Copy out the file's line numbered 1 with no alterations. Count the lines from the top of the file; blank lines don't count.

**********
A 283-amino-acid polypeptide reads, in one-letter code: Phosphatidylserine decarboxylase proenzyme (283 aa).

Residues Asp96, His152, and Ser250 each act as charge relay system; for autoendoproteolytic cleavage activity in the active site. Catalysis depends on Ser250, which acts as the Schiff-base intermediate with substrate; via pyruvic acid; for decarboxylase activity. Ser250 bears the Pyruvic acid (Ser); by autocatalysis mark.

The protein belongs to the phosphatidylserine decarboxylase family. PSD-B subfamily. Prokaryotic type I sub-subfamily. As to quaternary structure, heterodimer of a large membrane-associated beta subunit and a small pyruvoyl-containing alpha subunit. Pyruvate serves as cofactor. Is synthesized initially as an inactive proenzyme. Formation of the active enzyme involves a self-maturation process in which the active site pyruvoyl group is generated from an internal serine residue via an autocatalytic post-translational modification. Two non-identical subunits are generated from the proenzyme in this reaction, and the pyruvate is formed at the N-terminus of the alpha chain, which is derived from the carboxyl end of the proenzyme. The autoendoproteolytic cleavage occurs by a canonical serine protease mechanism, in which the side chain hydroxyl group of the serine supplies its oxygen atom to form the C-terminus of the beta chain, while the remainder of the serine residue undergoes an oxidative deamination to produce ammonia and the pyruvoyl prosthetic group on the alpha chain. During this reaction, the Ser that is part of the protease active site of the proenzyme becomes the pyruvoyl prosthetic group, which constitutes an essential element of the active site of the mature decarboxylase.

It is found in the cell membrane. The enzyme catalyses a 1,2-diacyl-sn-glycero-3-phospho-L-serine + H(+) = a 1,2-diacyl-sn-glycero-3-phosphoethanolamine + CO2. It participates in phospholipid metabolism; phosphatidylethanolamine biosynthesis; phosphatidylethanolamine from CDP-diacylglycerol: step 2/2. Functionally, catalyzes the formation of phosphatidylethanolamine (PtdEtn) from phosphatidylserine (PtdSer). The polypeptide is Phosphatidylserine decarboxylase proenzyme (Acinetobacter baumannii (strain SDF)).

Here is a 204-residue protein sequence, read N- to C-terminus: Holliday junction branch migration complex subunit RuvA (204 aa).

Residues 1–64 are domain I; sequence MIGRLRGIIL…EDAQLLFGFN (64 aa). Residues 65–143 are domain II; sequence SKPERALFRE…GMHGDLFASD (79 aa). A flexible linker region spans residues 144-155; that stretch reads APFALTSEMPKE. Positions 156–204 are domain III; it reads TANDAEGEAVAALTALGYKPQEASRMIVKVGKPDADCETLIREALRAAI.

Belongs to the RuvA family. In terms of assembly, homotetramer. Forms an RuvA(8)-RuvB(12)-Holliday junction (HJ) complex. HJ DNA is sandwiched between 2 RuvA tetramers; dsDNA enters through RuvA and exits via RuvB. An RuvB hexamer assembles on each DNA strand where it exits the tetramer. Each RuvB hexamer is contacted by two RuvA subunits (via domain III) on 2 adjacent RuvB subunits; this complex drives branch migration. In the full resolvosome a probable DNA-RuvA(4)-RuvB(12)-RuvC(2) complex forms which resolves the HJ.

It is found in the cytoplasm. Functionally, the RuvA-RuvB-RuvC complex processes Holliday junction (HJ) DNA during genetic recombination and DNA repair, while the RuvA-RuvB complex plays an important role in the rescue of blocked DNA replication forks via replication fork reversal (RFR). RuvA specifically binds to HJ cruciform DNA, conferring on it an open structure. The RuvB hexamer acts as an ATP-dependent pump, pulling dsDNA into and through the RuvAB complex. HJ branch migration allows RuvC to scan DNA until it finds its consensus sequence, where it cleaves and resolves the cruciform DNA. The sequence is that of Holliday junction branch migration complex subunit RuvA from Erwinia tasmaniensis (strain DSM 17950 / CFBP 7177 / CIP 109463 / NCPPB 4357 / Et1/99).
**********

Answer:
A 283-amino-acid polypeptide reads, in one-letter code: Phosphatidylserine decarboxylase proenzyme (283 aa).